No forester knows or will know all the trees of the forest, or, if he does, will know enough of their growth, structure, and climatic conditions of reproduction to be satisfied with himself. No ornithologist ever boasts even to himself that his knowledge of his kingdom, with its wonderfully separate subjects, so unlike all other living things in the grand condition of their lives, is more than fragmentary, or insusceptible of increase. He has never examined all the eagles' eyes, or the angles at which the humming-bird's feathers lie, and therefore flash so unaccountably. Who knows all about lions, or can prove whether or no the wild beasts' rage is an evolution from hereditary hunger continued through ages? Mr. Buckland attended to fish principally, fish from sharks to minnows, and collected, it is said, five thousand specimens, and was always hurrying about inspecting, or receiving, or writing about, new fishes; but, if he had lived a thousand years, he would not have exhausted his pursuit. There would have been still much to know about varieties of gills, and fins, and scales, and more about the fish which could or could not be cultivated; and when that had been done there would remain the inexhaustible and bewildering subject of the comparative intellectual capacity of different fishes. Do carp know their friends or not? A pursuit always so fresh, always so inexhaustible, and always so full of results, is one high condition of happiness; and it has occasionally, and might have oftener this addition—that the naturalist may live by it. Happy the man who in earning his living is in his groove of work, who feels that his faculties are not twisted or repressed by his daily labor, and has in his hardest toil pleasure; but what is his happiness to the naturalist's who earns his income in his play? Imagine the street-boy to whom hopscotch brings a reputable and sufficient subsistence, and yet who can never be tired of hopscotch! Mr. Buckland, curious in fish, and fond of open air, and of traveling about, and of fidgeting in briny places, was set to inspect fisheries, and instruct fishermen, and write about fish in "Land and Water," and tell mankind generally anything it might want to know about fishes, and all the while was adding to his own store and the world's store of knowledge of a subject which he justly thought great, and got by doing all that an excellent income. What wonder that he was happy and cheerful, and given to jocularities, sometimes very clever, sometimes only whimsical, occasionally a little foolish; and had in him a most attractive element of childlikeness, which even secluded fishermen, jealous of the "Government chaps," and half dreading either interference or fines, found it impossible to resist? They "cottoned" to him always, like dogs to a fearless child. Mr. Buckland could have induced Irish fishermen to fish without bounties, a feat supposed impossible; and the magnet in him was the naturalist's magnet, Audubon's, or White's, or Waterton's magnet, the charm of a nature full of the content which springs from harmony between interest and occupation. The man is fortunate who lives in the open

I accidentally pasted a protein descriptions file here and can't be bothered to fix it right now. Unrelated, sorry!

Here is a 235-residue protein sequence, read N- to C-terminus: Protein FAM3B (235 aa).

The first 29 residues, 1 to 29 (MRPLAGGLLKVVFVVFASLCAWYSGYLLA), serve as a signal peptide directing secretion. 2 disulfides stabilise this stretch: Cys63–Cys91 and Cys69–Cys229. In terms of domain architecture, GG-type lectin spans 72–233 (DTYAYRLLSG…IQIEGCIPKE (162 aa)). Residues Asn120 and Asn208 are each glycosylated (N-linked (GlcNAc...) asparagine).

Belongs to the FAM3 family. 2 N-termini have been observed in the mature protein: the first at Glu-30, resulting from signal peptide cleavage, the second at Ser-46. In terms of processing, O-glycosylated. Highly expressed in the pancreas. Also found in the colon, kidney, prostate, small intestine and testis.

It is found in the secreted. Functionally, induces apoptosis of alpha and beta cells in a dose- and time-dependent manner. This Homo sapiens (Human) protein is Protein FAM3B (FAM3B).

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THE POPULAR SCIENCE MONTHLY.